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Final Fight: Double Impact fist impressions

5:00 PM on 04.05.2010 // Conrad Zimmerman
  @ConradZimmerman

Nobody seems to do retro the way Capcom does it. They know how beloved their old franchises are and they could almost certainly sell them to us again just the way they were, adding nothing. But they tend not to do that, preferring to release updated versions of classic games, introducing polygon-based graphics and other modern conventions to their revivals.

Final Fight: Double Impact is just another example. With alternate graphics filters and a remixed soundtrack (both optional), a bunch of bonus features, an online mode designed to recreate the arcade experience -- not to mention two of their best side-scrolling arcade games -- this seems like a pretty sure thing.

Capcom sent us over an early copy of the game and I've been playing feverishly. Read on for some impressions.

I can't lie to you. The very first thing I did when loading up Final Fight: Double Impact was play the release's secondary title, Magic Sword. In fact, that's all I did for the first several hours of play, finishing the game twice in a row to make up for an immeasurable amount of lost time and quarters. So, I don't really have any impressions of Final Fight to speak of at this time and my comments will have to wait for the final review next week.

Magic Sword

Magic Sword, however, is fantastic. The Double Impact release feels like a perfect port of the arcade version. The big difference between playing Magic Sword in an arcade and on a home console is the ability to pay attention to all the complexity and nuance of the game without pumping in coin after coin. By taking the financial pressure off the user (who's already paid all they are going to) and allowing for infinite continues, the game allows you to really explore it.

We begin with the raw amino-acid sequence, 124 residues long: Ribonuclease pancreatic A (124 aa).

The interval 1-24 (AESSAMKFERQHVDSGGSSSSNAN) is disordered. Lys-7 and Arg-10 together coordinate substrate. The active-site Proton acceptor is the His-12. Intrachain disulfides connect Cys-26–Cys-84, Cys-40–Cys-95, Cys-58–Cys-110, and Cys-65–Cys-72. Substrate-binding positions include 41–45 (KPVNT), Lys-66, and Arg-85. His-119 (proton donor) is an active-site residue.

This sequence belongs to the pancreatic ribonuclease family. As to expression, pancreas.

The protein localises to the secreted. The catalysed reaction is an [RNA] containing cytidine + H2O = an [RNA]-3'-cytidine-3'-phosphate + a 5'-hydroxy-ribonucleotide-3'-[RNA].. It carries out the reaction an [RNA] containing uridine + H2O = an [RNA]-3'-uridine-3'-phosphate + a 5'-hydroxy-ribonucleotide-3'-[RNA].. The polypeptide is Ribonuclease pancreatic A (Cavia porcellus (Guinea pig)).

And that's a very good thing because Magic Sword has a lot of little elements and offers almost no instructions. Not that the act of playing the game is all that difficult. It's a platformer with an emphasis on close-quarters combat and you can brute force your way through so long as you're patient. But knowing what the functions of even some of the game's many power-ups go a long way towards keeping you going on as few credits as possible.

While exploration is a huge part, having some indication of what items do what would have been really appreciated. Just like in the arcade, the only bits of help you're given come between levels on occasions when the game decides not to further develop the plot (such as it is). The "How To Play" section of the game provides very little that isn't already apparent after ten seconds with the game. And the power-ups themselves mostly have background effects that you would not be able to readily identify anyway.

A neat addition are the challenges. These are specific goals to be met while playing and they're helpfully announced when you reach the relevant point in the game for achieving them. These challenges are organized into tiers and you'll have to complete some challenges in one tier to unlock the next. It might be forced replay value, but I'll certainly admit to having discovered some new and interesting things about one of my favorite arcade games through attempting them, which makes them a win in my book.

Magic Sword has been great fun so far, which bodes well for Final Fight. We'll have a full review of the game next week when it releases.

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Conrad Zimmerman, Moustache
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An avid player of tabletop and video games throughout his life, Conrad has a passion for unique design mechanics and is a nut for gaming history. He can be heard on the comedy podcast () and str... more   |   staff directory

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